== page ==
I bake large quantities of bread like 50kg a day. People are complaining that the butter bread, when I slice it, is like a sponge in texture and gets moldy in three days. How can I get a firmer texture and delay mold growth? The ingredients I use are margarine, flour, milk, nutmeg, yeast, vanilla extract, sugar and salt. I don't add eggs.

  • 1
    Welcome to the site! I'm sorry to say I don't understand your question. What do you mean by 'when I slide is like sponge' ?
    – GdD
    Commented Nov 17, 2020 at 13:03
  • 3
    @GdD probably “slice”. But we need more details anyway.
    – Stephie
    Commented Nov 17, 2020 at 13:18
  • 2
    This might be more an issue with setting expectations, so people know what the texture and shelf-life of your bread and aren't surprised. If you want to change the texture so it's less spongy, you might try cooking it slightly longer so it's drier inside. This might also increase the time before it molds, but home-baked bread is never going to compete with factory made bread with preservatives and such. But see cooking.stackexchange.com/q/7804/67
    – Joe
    Commented Nov 17, 2020 at 15:02

2 Answers 2


Mold grows on bread because mold spores in the air, or on hands or other surfaces, get transferred to the bread. Bread has plenty of nutrients for these spores to grow. Mold growth is enhanced by temperatures over 70 degrees F (21C). Humidity and moisture also favor mold growth.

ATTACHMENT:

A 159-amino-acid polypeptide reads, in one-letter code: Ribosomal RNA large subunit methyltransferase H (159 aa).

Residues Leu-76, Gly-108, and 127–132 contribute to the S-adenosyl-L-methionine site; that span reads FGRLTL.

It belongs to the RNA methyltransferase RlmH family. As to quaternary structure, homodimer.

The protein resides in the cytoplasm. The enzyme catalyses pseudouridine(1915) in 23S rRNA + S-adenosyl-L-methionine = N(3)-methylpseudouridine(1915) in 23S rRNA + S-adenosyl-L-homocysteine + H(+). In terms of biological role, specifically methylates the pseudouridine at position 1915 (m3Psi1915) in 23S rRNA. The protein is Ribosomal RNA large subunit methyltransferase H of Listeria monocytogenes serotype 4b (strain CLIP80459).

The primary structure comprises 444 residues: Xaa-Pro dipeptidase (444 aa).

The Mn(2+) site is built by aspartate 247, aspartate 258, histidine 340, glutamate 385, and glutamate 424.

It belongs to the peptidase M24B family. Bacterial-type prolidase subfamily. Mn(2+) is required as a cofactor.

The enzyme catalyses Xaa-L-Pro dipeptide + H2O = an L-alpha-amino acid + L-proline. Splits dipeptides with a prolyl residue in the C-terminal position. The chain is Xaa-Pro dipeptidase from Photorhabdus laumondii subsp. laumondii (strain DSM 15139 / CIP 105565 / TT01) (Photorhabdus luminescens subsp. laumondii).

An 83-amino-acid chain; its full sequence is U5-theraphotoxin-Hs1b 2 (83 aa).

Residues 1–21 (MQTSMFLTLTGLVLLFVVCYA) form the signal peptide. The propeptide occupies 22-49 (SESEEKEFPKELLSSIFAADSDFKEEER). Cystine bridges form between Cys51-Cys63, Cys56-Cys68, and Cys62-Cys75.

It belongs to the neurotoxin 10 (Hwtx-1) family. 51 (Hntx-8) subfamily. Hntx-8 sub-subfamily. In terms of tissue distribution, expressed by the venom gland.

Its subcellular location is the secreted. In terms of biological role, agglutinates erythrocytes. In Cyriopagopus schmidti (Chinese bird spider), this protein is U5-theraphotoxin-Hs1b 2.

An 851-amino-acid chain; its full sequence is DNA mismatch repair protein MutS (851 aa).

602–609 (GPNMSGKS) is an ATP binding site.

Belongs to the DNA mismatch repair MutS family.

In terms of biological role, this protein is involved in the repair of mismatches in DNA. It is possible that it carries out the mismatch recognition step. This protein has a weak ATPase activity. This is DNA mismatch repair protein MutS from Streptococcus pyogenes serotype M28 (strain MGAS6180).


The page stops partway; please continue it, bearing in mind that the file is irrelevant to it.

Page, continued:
There are a couple of things you can recommend or do to reduce mold growth.

Bread should be handled with clean hands.

Bread should be kept well wrapped.

Refrigeration dramatically slows mold growth.

Freezing virtually stops mold growth.

If not freezing, consume bread as soon as possible.

Margarine and milk help keep the texture soft, and reduce staling. If you want a firmer texture, you might consider a formula without these ingredients.


Moist breads will get moldy faster than dryer breads, and moister breads also are more open, i.e. a have spongier texture, so reducing the milk in your recipe may help resolve both of those complaints. I would suggest you reduce the milk by 5% and see how that improves the situation, then keep reducing it by 5% until you get the texture you want. Reducing the moisture will make the bread less open, if it gets too tight add a bit more milk.

Take notes on the changes you do so you remember what works and what does not for your recipe.

There are answers about how to use preservatives in bread here.

  • When you recommend reducing the milk, are you suggesting simply leaving it out, or replacing it with water? (leaving it out will remove moisture, but it going to change the dough more significantly)
    – Joe
    Commented Nov 19, 2020 at 15:44
  • Reducing the milk means leaving some of it out @Joe. The point it to change the texture of the dough.
    – GdD
    Commented Nov 19, 2020 at 15:57
  • You're still going to change it by moving to water. (less sugar, for one)
    – Joe
    Commented Nov 19, 2020 at 17:06
  • @Joe, changing from milk to water will make other changes, that's not what I'm saying to do in my answer though.
    – GdD
    Commented Nov 19, 2020 at 17:41

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